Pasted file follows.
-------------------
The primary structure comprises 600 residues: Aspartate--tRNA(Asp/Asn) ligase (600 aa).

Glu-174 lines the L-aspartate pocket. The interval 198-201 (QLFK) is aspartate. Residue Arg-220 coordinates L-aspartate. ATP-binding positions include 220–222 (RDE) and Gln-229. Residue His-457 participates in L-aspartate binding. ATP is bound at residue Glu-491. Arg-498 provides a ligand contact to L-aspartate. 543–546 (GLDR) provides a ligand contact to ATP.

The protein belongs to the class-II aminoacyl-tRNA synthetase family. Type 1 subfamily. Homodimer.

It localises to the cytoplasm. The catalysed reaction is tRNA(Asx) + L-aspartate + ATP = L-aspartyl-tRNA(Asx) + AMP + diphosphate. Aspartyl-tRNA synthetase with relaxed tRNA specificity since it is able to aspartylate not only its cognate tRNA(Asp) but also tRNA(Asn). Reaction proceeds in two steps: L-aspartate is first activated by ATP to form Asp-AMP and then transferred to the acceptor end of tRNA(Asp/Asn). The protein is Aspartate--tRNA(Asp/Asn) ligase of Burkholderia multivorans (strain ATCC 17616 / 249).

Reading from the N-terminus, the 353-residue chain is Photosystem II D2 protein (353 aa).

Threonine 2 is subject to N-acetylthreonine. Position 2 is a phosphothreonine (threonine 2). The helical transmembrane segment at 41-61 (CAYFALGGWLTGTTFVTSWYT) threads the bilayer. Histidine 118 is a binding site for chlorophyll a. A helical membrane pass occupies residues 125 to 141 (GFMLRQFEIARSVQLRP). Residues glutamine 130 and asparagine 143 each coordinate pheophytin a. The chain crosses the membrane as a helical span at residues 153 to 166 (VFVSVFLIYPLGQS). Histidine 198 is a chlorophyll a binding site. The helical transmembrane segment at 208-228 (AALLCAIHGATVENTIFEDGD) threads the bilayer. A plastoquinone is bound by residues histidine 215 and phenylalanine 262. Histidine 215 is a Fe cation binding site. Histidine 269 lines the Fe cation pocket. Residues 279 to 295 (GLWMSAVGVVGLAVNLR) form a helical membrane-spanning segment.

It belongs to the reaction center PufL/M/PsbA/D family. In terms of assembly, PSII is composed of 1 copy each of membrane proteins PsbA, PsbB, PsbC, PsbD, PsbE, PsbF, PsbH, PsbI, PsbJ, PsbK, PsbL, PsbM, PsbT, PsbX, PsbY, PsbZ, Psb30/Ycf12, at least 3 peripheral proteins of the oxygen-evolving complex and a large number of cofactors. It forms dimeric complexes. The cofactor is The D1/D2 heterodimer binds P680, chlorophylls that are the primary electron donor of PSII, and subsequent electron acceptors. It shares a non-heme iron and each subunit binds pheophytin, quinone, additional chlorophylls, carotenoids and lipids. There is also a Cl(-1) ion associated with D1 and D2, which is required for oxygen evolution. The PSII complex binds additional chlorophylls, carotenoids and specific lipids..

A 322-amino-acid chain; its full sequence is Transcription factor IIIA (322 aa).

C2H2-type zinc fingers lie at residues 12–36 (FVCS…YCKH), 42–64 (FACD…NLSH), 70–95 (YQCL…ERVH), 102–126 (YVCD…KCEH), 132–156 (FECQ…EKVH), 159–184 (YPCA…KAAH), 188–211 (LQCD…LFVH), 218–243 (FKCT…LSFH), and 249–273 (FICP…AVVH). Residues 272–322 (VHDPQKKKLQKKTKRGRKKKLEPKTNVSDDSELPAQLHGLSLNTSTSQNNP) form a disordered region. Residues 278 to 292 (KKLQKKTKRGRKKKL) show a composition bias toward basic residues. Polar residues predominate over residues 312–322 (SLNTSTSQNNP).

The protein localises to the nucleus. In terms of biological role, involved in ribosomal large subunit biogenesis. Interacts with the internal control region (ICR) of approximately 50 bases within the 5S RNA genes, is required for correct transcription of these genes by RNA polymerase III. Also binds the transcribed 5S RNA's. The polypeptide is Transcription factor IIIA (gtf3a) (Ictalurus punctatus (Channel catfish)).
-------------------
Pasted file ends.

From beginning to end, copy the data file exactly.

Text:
The primary structure comprises 600 residues: Aspartate--tRNA(Asp/Asn) ligase (600 aa).

Glu-174 lines the L-aspartate pocket. The interval 198-201 (QLFK) is aspartate. Residue Arg-220 coordinates L-aspartate. ATP-binding positions include 220–222 (RDE) and Gln-229. Residue His-457 participates in L-aspartate binding. ATP is bound at residue Glu-491. Arg-498 provides a ligand contact to L-aspartate. 543–546 (GLDR) provides a ligand contact to ATP.

The protein belongs to the class-II aminoacyl-tRNA synthetase family. Type 1 subfamily. Homodimer.

It localises to the cytoplasm. The catalysed reaction is tRNA(Asx) + L-aspartate + ATP = L-aspartyl-tRNA(Asx) + AMP + diphosphate. Aspartyl-tRNA synthetase with relaxed tRNA specificity since it is able to aspartylate not only its cognate tRNA(Asp) but also tRNA(Asn). Reaction proceeds in two steps: L-aspartate is first activated by ATP to form Asp-AMP and then transferred to the acceptor end of tRNA(Asp/Asn). The protein is Aspartate--tRNA(Asp/Asn) ligase of Burkholderia multivorans (strain ATCC 17616 / 249).

Reading from the N-terminus, the 353-residue chain is Photosystem II D2 protein (353 aa).

Threonine 2 is subject to N-acetylthreonine. Position 2 is a phosphothreonine (threonine 2). The helical transmembrane segment at 41-61 (CAYFALGGWLTGTTFVTSWYT) threads the bilayer. Histidine 118 is a binding site for chlorophyll a. A helical membrane pass occupies residues 125 to 141 (GFMLRQFEIARSVQLRP). Residues glutamine 130 and asparagine 143 each coordinate pheophytin a. The chain crosses the membrane as a helical span at residues 153 to 166 (VFVSVFLIYPLGQS). Histidine 198 is a chlorophyll a binding site. The helical transmembrane segment at 208-228 (AALLCAIHGATVENTIFEDGD) threads the bilayer. A plastoquinone is bound by residues histidine 215 and phenylalanine 262. Histidine 215 is a Fe cation binding site. Histidine 269 lines the Fe cation pocket. Residues 279 to 295 (GLWMSAVGVVGLAVNLR) form a helical membrane-spanning segment.

It belongs to the reaction center PufL/M/PsbA/D family. In terms of assembly, PSII is composed of 1 copy each of membrane proteins PsbA, PsbB, PsbC, PsbD, PsbE, PsbF, PsbH, PsbI, PsbJ, PsbK, PsbL, PsbM, PsbT, PsbX, PsbY, PsbZ, Psb30/Ycf12, at least 3 peripheral proteins of the oxygen-evolving complex and a large number of cofactors. It forms dimeric complexes. The cofactor is The D1/D2 heterodimer binds P680, chlorophylls that are the primary electron donor of PSII, and subsequent electron acceptors. It shares a non-heme iron and each subunit binds pheophytin, quinone, additional chlorophylls, carotenoids and lipids. There is also a Cl(-1) ion associated with D1 and D2, which is required for oxygen evolution. The PSII complex binds additional chlorophylls, carotenoids and specific lipids..

A 322-amino-acid chain; its full sequence is Transcription factor IIIA (322 aa).

C2H2-type zinc fingers lie at residues 12–36 (FVCS…YCKH), 42–64 (FACD…NLSH), 70–95 (YQCL…ERVH), 102–126 (YVCD…KCEH), 132–156 (FECQ…EKVH), 159–184 (YPCA…KAAH), 188–211 (LQCD…LFVH), 218–243 (FKCT…LSFH), and 249–273 (FICP…AVVH). Residues 272–322 (VHDPQKKKLQKKTKRGRKKKLEPKTNVSDDSELPAQLHGLSLNTSTSQNNP) form a disordered region. Residues 278 to 292 (KKLQKKTKRGRKKKL) show a composition bias toward basic residues. Polar residues predominate over residues 312–322 (SLNTSTSQNNP).

The protein localises to the nucleus. In terms of biological role, involved in ribosomal large subunit biogenesis. Interacts with the internal control region (ICR) of approximately 50 bases within the 5S RNA genes, is required for correct transcription of these genes by RNA polymerase III. Also binds the transcribed 5S RNA's. The polypeptide is Transcription factor IIIA (gtf3a) (Ictalurus punctatus (Channel catfish)).